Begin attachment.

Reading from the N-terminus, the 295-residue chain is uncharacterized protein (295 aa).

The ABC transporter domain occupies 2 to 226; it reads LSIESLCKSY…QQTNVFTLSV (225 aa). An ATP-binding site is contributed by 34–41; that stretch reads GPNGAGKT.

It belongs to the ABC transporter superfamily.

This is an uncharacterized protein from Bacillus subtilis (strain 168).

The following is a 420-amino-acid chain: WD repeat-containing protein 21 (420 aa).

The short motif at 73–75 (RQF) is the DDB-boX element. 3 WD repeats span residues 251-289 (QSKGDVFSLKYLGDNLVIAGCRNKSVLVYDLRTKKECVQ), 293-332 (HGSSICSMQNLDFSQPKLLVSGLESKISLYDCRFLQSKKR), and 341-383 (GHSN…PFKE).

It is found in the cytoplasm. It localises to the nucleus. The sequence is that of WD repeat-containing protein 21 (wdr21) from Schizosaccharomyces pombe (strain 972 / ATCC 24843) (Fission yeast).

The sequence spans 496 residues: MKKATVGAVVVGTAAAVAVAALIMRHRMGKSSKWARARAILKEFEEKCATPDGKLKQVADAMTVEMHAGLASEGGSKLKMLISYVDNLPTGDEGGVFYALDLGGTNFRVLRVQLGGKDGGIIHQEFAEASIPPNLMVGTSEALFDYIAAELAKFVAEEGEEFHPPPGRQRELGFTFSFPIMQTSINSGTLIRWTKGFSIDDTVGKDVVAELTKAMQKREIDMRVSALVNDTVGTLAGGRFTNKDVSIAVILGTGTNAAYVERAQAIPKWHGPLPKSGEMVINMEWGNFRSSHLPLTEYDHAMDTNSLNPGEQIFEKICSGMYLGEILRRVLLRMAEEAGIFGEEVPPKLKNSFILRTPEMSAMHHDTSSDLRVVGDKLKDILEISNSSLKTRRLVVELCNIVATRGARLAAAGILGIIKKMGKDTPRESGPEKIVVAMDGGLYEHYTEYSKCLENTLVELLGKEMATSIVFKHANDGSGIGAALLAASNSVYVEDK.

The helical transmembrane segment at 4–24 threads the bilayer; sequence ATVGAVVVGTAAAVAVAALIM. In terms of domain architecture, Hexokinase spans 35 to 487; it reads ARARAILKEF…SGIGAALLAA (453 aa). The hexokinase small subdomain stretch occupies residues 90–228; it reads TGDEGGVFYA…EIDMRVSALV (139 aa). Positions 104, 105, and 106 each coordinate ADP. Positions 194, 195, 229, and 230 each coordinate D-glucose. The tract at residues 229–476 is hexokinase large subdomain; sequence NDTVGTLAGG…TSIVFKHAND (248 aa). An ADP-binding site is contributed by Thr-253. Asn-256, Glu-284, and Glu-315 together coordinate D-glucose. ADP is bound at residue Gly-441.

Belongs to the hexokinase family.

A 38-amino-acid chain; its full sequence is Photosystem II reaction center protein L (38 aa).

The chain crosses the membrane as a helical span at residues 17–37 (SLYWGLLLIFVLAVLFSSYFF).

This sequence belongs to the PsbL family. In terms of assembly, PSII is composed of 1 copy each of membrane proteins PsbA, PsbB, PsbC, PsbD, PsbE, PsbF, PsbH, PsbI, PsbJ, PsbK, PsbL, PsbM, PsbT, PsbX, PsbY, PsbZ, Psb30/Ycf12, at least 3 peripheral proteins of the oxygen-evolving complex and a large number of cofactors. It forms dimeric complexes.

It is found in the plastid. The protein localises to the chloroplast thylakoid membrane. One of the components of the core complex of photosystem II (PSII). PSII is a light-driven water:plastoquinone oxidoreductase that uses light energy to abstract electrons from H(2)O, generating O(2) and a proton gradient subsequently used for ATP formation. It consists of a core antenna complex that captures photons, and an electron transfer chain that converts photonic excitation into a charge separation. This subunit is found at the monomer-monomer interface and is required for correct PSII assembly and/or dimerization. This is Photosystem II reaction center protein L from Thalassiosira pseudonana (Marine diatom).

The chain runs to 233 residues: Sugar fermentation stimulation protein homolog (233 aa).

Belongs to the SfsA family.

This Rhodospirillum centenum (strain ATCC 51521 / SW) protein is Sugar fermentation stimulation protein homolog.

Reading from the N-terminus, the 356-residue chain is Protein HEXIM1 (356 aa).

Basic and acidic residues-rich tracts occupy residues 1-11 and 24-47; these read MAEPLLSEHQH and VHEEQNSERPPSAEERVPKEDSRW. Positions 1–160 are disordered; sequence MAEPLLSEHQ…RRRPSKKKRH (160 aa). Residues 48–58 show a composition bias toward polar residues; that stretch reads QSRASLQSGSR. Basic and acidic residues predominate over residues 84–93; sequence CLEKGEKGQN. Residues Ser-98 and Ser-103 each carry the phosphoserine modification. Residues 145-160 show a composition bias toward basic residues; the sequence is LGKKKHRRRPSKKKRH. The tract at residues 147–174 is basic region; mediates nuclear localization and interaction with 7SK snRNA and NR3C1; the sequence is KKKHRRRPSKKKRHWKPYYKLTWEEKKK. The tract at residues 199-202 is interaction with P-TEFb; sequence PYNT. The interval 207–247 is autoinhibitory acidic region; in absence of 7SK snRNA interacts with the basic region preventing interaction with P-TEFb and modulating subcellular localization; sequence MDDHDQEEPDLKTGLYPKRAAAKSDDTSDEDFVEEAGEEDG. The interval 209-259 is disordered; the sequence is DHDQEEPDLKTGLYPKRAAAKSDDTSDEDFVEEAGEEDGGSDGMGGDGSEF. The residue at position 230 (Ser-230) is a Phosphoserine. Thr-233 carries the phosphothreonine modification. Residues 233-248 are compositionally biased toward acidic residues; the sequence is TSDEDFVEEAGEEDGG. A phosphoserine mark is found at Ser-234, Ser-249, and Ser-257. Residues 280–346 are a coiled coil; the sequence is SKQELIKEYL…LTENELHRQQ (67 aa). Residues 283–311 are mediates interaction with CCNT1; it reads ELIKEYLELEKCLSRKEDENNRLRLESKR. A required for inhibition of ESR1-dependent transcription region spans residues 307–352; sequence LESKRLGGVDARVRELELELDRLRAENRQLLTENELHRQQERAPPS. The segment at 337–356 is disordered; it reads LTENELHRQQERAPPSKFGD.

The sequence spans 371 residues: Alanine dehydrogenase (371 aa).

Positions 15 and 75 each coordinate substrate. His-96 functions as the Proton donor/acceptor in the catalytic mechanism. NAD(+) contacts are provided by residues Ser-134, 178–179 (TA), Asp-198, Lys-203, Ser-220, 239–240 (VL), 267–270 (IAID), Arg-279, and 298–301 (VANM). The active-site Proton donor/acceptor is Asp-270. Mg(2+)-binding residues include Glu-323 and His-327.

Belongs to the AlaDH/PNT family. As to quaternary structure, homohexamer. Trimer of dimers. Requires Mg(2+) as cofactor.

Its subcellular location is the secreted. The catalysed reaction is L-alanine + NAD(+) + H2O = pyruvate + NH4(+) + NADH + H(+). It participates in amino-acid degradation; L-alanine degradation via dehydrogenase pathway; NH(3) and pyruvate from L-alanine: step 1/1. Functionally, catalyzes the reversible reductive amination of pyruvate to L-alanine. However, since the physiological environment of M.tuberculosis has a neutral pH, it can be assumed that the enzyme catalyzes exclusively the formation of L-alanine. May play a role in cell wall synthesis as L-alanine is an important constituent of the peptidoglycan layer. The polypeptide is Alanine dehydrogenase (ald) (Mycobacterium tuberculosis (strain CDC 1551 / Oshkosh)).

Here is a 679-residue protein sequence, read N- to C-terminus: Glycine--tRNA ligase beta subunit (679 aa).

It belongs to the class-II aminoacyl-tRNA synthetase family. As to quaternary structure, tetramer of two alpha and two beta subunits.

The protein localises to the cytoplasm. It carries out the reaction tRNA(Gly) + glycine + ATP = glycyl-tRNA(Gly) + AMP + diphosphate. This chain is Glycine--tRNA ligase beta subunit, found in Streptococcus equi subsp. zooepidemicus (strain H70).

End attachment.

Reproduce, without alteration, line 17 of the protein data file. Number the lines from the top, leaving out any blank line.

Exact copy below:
This Rhodospirillum centenum (strain ATCC 51521 / SW) protein is Sugar fermentation stimulation protein homolog.